I was standing in McDonald’s, waiting for my Egg McMuffin, standard fare after Weight Watchers, when a man tapped me on the shoulder and said, “You’re Katie. I had you as a teacher at Northern.” I burst into joy at seeing Tashaun. We figured out that he’d studied with me in 1995, my third semester teaching at NIU, and my first teaching in the Chance program. (The Chance program helps students whose high school education did not adequately prepare them for a university education.) I did remember him but vaguely. I explained how I could scramble students’ names when I knew who they were. It’s partly why I retired. Learning names was getting harder.

“I still have the cup you gave me,” He said. “Remember it had a plant in it?” It took awhile for me to remember that I’d given out cups as prizes for perfect attendance back then.

“This has to be God,” he said. It has to be. I was so delighted to see him again.

“This is what heaven feels like,” I said, “that great reunion.” I kept thinking about the prophecy in Isaiah that talks about how barren women will be the mother of many children. “Sing, O barren one, who did not bear; break forth into singing and cry aloud, you who have not been in labor! For the children of the desolate one will be more than the children of her who is married,” says the Lord. (Isa 54:1).

This was a deep comfort to me when I was hit with waves of grief for not giving Bruce children. I grieved as we renovated our farm house, after the NIU shooting. I grieved when I saw the look on Bruce’s face when he saw little ones. His eyes were so soft, so in love. And I’d denied him this. I’d denied us family. He has said he never had a burning urge to have children and as a writer, who felt very broken, I didn’t think I’d be much of a mother. There was too much fear, too many what ifs. We didn’t have enough community to support our parenting either.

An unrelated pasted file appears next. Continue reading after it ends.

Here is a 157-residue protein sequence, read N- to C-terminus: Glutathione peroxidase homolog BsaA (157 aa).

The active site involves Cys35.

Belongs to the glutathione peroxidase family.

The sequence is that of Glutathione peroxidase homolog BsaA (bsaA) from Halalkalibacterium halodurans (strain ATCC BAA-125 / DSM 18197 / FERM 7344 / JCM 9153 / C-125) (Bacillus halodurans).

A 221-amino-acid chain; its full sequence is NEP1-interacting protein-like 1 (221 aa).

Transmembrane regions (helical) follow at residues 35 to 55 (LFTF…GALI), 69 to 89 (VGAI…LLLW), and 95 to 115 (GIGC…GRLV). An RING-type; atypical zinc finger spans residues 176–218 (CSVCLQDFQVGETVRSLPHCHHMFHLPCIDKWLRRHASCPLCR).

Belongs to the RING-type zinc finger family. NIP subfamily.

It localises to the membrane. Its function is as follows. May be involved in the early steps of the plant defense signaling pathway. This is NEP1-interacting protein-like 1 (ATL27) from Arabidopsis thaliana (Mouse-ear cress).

I thought of the beautiful passage in The Great Divorce a novel where people in Hell get to take a day trip to heaven. They are free to stay if they like. The narrator sees a brilliant beautiful woman whose spirit shines through her clothes. He is told that she is an ordinary person, that “fame in this country, and fame on earth are two quite different things.” Many children and many animals, of all kinds are following her. The narrator wonders about this.

His guide answers: “Every young man or boy that met her became her son–even if it was only the boy that brought the meat to her back door. Every girl that met her was her daughter…her motherhood was of a different sort. Those on whom it fell went back to their natural parents loving them more. Few men looked on her without becoming in a certain fashion her lovers. But it was the kind of love that made them not less true, but truer to their own wives…

Every beast and bird that came near her had its place in her love. In her, they became themselves. And now the abundance of life she has in Christ from the Father flows over into them…It is like when you throw a stone into a pool, and the concentric waves spread further and further. Who knows where it will end? Redeemed humanity is still young it has hardly come to its full strength. But already there is joy enough in the little finger of a great saint such as yonder lady to waken all the dead things of the universe into life” (Lewis, C.S. The Great Divorce. Macmillan, 1966. 110 – 111)

Imagine having joy enough in your little finger to waken all the dead things? Imagine those waves of goodness running through a thousand generations. That’s what’s coming when the Kingdom come in, complete.